There is a plethora of opinions regarding the pending impact Apple's (NASDAQ:AAPL) FaceTime application will have on cellular networks once the iPhone 5 is released, but operators would probably be wise to pay close attention to any related data crunches generated by the video-chat app.
"If I were a carrier, I'd be rather frightened by FaceTime," Jack Gold, an analyst at J. Gold Associates, told ComputerWorld. "If everybody used FaceTime, bandwidth would go up dramatically, and the user experience would go down."
FaceTime video calling was limited to Wi-Fi in earlier versions of Apple's iOS, but the company has confirmed that FaceTime will work over cellular networks as well as Wi-Fi in iOS 6, the operating system powering the upcoming version of the iPhone. On the other hand, Apple has not confirmed that the iPhone 5--a moniker Apple has also not actually confirmed--will come equipped with LTE compatibility, though most analysts expect it will. And LTE, rather than 3G, is what is needed to offer the speeds that FaceTime requires to function without suffering from latency or freezing of video frames.
Despite fears that a mobile network could become utterly overwhelmed with a crush of FaceTime users all accessing the app in a particular location at a particular time, under most circumstances an LTE network should be able to accommodate FaceTime video chatting.
The world's largest LTE operator, Verizon Wireless (NYSE:VZ), says its LTE customers experience average data rates of 5 to 12 Mbps on the downlink and 2 to 5 Mbps on the uplink in real-world, fully loaded network environments. That should leave lots of spare capacity for most video chat sessions, which can use up 3 megabytes of data per minute, though the exact rate depends on encoded software, said Wendy Cartee, vice president of product and technical marketing for JuniperNetworks, in the ComputerWorld article.
Further, not every person who gets an iPhone 5 will be able to launch a FaceTime video chat session with a mobile pal, unless that user also happens to have a compatible iOS device running FaceTime over a cellular or Wi-Fi network. That's because FaceTime requires compatible clients on each end.
Aside from the incompatibility hurdles inherent in FaceTime, data pricing is one of the best defenses mobile operators have for protecting their networks from being overwhelmed by a sudden rush of iPhone 5 users whose new devices have been freed to access FaceTime over cellular. In fact, it has been suggested that the shared-data plans introduced over the summer by both Verizon Wireless and AT&T (NYSE:T) were in part preemptive responses to the potential impact of FaceTime's new capabilities in iOS 6.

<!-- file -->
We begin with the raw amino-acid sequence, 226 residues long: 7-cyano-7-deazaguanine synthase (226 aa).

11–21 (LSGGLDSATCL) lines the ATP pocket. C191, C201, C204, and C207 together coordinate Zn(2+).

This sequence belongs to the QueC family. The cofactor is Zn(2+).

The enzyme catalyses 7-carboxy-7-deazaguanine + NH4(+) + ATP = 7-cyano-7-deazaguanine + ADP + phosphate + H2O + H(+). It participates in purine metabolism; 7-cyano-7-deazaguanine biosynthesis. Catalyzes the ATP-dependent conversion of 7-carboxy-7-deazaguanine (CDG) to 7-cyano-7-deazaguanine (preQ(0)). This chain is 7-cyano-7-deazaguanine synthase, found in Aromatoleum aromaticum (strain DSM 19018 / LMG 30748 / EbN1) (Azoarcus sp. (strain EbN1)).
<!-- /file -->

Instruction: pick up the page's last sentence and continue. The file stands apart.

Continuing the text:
AT&T, in fact, already announced even before the iPhone 5's release that it will support FaceTime video calling over cellular at no extra charge, but only for its Mobile Share data plan customers. Public interest groups, including Public Knowledge and Free Press, have argued that the move discriminates against certain customers and violates FCC net neutrality rules, charges the operator denies.
However, AT&T admits to sweating out the potential impact of FaceTime on its network. In a company blog post, Bob Quinn, AT&T's senior vice president of federal regulatory, wrote that the operator is limiting the use of FaceTime over cellular to AT&T Mobile Share customers "out of an overriding concern" of the effect the app may have on AT&T's network and the overall customer experience.
"We will be monitoring the impact the upgrade to this popular preloaded app has on our mobile broadband network, and customers, too, will be in a learning mode as to exactly how much data FaceTime consumes on those usage-based plans," said Quinn.
Like AT&T and Verizon, Sprint Nextel (NYSE:S) also carries the iPhone, but unlike the other two, Sprint has pledged to keep offering unlimited data all of its smartphone customers, including those who buy the new iPhone.
T-Mobile USA, meanwhile, should escape potential FaceTime data crunches unscathed, as least for the time being. The operator does not offer the iPhone, though some 1 million unlocked iPhones are reportedly on its network. However, those devices cannot get high-speed data service because they access only T-Mobile's 1900 MHz frequencies, which support its 2G GSM network, rather than the 1700/2100 MHz AWS band where T-Mobile offers WCDMA/HSPA. T-Mobile is refarming its 1900 MHz spectrum by reducing the spectrum it dedicates to GSM and opening up the frequencies to WCDMA/HSPA, so unlocked iPhones will soon be able to get high-speed data service over T-Mobile's 1900 MHz frequencies.
For now, however, T-Mobile is using a new round of unlimited data pricing as an offensive jab at rivals that will carry the iPhone 5, which is widely expected to be introduced Sept. 12. T-Mobile's new unlimited pricing offer begins a week earlier, on Sept. 5.
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